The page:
Science Fair Project Encyclopedia
A constellation is a group of stars visibly related to each other in a particular configuration. In three-dimensional space, most of the stars we see have little relation to one another, but can appear to be grouped on the celestial sphere of the night sky. Humans excel at finding patterns and throughout history have grouped stars that appear close to one another into constellations. An "unofficial" constellation, that is, one that may be widely known but is not recognized by astronomers or the International Astronomical Union, is also called an asterism (such as The Plough (also known in the US as Big Dipper) and the Little Dipper). The stars in a constellation or asterism rarely have any astrophysical relationship to each other; they just happen to appear close together in the sky as viewed from Earth and typically lie many light years apart in space.
The grouping of stars into constellations is essentially arbitrary, and different cultures have had different constellations, although a few of the more obvious ones tend to recur frequently, e.g., Orion and Scorpio.
The International Astronomical Union (IAU) divides the sky into 88 official constellations with precise boundaries, so that every direction belongs to exactly one constellation. In the northern celestial hemisphere, these are mostly based upon the constellations of the ancient Greek tradition, passed down through the Middle Ages, and contains the signs of the zodiac.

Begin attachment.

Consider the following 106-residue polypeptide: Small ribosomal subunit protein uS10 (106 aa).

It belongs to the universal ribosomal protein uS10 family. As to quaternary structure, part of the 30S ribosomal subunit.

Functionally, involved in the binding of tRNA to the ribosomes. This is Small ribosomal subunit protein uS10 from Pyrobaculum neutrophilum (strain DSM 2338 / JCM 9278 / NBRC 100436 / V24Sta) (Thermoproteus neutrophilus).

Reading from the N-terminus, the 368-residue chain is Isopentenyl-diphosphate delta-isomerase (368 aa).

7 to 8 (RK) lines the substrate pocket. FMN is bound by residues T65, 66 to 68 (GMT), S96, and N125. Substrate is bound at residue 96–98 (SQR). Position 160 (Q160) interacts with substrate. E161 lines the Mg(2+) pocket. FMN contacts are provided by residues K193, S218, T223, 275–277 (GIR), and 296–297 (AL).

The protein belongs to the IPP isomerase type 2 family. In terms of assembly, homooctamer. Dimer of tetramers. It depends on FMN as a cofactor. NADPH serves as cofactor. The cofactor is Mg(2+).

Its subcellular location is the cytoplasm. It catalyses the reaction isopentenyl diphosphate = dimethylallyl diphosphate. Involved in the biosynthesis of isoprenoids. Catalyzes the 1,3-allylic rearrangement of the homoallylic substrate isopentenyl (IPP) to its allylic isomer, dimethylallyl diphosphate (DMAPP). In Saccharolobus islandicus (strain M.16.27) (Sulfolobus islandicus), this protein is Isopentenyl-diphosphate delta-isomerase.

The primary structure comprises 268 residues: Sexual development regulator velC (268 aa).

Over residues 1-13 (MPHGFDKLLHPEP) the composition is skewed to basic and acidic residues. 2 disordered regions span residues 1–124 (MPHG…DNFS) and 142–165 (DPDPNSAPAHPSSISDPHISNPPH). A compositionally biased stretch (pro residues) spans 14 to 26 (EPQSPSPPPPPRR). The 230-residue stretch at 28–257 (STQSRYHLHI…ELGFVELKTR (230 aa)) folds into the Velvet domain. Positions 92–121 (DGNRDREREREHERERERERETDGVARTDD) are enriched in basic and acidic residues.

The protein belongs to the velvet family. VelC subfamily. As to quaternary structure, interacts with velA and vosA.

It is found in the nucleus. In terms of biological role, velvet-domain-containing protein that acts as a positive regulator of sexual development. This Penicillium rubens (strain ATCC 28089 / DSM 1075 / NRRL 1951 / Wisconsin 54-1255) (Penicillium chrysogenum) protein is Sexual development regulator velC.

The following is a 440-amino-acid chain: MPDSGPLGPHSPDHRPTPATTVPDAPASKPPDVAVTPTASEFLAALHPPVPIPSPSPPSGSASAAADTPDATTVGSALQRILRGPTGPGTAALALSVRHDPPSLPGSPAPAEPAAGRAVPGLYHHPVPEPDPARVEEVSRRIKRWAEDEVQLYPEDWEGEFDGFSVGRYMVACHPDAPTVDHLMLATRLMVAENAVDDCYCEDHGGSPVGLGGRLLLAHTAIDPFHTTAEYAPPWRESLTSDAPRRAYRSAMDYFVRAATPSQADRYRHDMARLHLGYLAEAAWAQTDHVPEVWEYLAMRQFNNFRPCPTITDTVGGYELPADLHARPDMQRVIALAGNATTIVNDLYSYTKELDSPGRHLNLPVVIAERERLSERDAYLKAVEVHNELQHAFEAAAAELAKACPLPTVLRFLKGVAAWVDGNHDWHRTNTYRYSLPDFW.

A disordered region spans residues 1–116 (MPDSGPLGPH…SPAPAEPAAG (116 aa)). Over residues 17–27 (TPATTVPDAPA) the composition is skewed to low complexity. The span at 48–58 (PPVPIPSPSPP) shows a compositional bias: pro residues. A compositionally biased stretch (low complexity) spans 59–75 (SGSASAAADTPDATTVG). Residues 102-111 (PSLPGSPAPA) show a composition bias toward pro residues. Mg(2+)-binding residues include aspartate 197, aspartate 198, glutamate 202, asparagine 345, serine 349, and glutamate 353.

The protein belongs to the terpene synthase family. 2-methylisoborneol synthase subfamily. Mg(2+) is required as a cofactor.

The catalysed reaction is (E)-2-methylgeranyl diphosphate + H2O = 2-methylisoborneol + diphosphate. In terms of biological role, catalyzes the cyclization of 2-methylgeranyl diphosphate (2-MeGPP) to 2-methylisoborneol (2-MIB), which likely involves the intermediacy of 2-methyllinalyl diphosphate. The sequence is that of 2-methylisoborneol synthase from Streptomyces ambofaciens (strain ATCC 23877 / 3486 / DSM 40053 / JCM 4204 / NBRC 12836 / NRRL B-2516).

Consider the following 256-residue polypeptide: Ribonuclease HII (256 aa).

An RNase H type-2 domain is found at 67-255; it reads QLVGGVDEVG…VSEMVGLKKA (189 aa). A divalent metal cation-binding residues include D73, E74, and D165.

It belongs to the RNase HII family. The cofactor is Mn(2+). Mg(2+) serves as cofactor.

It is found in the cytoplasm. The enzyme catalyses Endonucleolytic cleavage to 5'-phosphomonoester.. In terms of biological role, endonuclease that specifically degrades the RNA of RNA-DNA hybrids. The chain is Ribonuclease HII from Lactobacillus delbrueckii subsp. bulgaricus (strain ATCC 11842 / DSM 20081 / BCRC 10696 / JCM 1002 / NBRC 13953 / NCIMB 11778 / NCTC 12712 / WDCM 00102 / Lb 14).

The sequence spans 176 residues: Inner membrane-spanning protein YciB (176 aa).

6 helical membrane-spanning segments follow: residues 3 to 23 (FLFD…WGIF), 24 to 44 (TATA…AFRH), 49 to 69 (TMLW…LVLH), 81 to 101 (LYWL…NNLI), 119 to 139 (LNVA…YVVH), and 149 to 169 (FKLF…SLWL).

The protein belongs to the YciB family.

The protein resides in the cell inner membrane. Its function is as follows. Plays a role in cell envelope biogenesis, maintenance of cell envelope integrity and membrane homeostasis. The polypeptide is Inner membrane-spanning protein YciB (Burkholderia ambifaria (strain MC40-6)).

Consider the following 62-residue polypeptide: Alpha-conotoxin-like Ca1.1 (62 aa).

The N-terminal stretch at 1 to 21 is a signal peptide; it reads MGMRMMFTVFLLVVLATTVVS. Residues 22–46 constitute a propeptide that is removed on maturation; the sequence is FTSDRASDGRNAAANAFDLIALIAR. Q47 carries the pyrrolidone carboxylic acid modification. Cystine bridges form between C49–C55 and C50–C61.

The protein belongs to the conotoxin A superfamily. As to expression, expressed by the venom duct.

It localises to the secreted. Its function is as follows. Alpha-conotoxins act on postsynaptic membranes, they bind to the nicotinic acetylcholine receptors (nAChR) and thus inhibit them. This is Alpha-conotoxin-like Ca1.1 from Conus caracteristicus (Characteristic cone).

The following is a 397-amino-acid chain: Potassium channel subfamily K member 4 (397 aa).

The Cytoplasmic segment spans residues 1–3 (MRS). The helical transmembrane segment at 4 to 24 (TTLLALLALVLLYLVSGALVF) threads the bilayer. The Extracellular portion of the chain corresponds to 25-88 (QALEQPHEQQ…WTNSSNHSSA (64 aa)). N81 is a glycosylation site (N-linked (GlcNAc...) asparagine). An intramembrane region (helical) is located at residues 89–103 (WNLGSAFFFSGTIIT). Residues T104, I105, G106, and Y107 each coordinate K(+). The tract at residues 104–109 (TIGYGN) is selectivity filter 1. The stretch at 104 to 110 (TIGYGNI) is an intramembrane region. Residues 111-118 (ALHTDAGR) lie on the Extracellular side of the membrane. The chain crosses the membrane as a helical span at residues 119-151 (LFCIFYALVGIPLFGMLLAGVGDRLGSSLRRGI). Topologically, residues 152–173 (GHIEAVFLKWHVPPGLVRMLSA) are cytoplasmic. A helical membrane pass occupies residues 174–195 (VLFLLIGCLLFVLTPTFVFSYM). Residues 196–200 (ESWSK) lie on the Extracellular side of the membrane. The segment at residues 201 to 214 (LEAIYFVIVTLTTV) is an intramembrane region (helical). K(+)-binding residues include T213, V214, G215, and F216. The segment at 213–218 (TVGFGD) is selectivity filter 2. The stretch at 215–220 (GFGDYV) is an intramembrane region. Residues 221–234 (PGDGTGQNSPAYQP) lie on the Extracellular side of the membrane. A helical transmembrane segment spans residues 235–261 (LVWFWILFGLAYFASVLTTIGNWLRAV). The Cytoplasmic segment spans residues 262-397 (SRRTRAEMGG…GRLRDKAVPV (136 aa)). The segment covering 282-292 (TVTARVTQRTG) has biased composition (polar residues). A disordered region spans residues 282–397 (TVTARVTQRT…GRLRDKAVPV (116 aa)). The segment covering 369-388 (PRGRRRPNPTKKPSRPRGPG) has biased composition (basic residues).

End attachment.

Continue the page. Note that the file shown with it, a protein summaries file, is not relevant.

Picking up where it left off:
History of the Constellations
- Main article:List of Constellations
Our current list is based on those listed by the Roman, Ptolemy. In more recent times this list has been added to, to fill gaps between Ptolemy's patterns (the Greeks considered the sky as including both constellations and dim spaces between). Twelve of the constellations in the southern celestial hemisphere were not observable by the Greeks, and were created by Dutch navigators Pieter Dirkszoon Keyser and Frederick de Houtman in the sixteenth century and first cataloged by Johann Bayer.
Other proposed constellations didn't make the cut, most notably Quadrans Muralis (now part of Bo÷tes) for which the Quadrantid meteors are named. Also the constellation Argo Navis was so big that it was broken up into several different constellations.
Many stars are named using the genitive of the constellation in which they are found. These names include Bayer designations such as Alpha Centauri, Flamsteed designations such as 61 Cygni, and variable star designations such as RR Lyrae. For more information about star names, see Star designations and the list of stars by constellation.
- The Constellations
- Celestia free 3D realtime space-simulation (OpenGL)
- Data file of official IAU boundaries (Note that the boundaries are defined for equinox 1875.)
- Interactive Sky Charts (Allows navigation through the entire sky with variable star detail, optional constellation lines)
- Constellations Articles
- Full constellation diagrams resembling their names
- Images of constellations
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